Bomer said of coming on board: "I had a gut response to the script from the first time that I read it. I fell in love with it. Then I saw Handsome Devil and realised what a great filmmaker John was. I haven't been that excited about a script in a very long time."

The film hinges on the two leads, who bring both impeccable comedy skills and gut-wrenching dramatic chops to the table.

"I'm blessed with these two guys," Butler enthused. "A film of this nature lives or dies on the chemistry of the leads because it's a two-hander. It's an intimate story and the comedy is low-key and unassuming so everything about it lives or dies on whether the actors are able to generate that and they were a joy to work with.

"Whatever warmth you're feeling on screen was behind it too. It was a really good experience."

The two actors didn't know one another before they began shooting, with Patiño joking that he thought Bomer was another famous Hollywood star: "The first time I saw Matt in the house I go: 'You're Superman!'", referring to Henry Cavill, to whom he bears an uncanny resemblance.

Alejandro Patiño joked that he thought Matt Bomer was Henry Cavill the first time he saw him

Bomer said they "hit it off pretty much from the get-go".

"I knew what a phenomenal actor he was and he had this incredible Buster Keaton quality, where he could say so much without saying anything," he explained. "He has an innate compassion and sensitivity to him and it was really fun to play off of, and John created a great landscape for us to play."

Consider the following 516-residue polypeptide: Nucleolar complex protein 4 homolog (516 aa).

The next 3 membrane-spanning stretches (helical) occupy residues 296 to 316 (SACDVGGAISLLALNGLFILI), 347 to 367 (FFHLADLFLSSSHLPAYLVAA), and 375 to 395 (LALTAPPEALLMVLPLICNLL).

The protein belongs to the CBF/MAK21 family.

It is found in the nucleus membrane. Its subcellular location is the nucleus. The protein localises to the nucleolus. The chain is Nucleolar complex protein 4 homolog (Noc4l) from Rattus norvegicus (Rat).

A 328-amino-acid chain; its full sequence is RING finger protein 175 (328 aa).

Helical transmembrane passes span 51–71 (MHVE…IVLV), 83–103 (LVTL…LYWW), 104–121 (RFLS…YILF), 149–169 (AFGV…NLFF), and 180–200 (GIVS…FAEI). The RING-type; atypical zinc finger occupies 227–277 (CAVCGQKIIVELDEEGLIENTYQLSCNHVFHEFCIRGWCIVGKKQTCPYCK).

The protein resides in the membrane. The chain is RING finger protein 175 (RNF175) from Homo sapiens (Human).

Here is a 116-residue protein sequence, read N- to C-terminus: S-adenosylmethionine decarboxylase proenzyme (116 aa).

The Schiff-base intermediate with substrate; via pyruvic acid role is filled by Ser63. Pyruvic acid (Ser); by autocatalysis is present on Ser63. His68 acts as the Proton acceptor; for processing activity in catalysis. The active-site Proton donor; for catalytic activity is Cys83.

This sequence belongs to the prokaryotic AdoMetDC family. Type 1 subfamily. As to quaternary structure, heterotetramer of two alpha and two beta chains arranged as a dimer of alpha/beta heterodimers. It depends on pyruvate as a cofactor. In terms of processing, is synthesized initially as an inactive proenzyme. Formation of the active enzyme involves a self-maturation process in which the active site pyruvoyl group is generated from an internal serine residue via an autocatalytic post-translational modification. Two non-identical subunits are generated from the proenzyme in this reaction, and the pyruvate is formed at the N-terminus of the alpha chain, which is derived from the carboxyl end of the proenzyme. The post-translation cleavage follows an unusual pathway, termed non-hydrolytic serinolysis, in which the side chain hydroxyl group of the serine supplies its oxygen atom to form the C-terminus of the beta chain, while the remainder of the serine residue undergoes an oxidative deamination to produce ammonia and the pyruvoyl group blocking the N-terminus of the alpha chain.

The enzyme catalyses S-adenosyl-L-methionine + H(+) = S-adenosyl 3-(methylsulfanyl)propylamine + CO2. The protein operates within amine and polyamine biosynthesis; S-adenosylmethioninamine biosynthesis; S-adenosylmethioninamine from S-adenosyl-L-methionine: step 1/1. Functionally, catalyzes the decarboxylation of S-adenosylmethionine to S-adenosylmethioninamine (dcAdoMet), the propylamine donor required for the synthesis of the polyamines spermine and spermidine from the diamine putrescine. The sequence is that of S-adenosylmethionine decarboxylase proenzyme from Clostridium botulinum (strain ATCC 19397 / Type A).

Bomer commended Butler for capturing a type of loneliness that is very specific to Los Angeles, while Patiño said he welcomed the opportunity to work on a film that depicts the city's experience through an outsider's perspective.

John Butler said he will show Alejandro and Matt a good time in Dublin

"I'm the only local guy in terms of the picture," Patiño said. "I was born in Central Coast, Santa Maria, but I grew up in Compton. Everybody comes to LA to get their dreams fulfilled. I was born in LA so I got the opportunity to experience that through their eyes."

Butler said he was glad to have Patiño on-set to soundboard some aspects of the film: "I got to ask him some questions, 'Does this check out? Is this correct? Is this LA?' So it was nice to have an Angeleno around.

The Irish director said he will have to show Bomer and Patiño a good time while they're in Dublin.

"There'll have to be some sampling of the local hospitality, although these guys have already done their time in various bars and nightclubs in Dublin! But I think we'll have to go out and have a drink."

Patiño has been enjoying his second visit to Ireland, despite his less-than-favourable review of a burrito he sampled in Dublin.

"I didn't love the burritos," he said. "The way they made it, it was like this," he said while holding out his fist.

"So I was hoping to open up a Mexican restaurant or a taco stand, but it rains so much!"

Papi Chulo has its Irish premiere at the opening gala of the Virgin Media Dublin International Film Festival on Wednesday, February 20.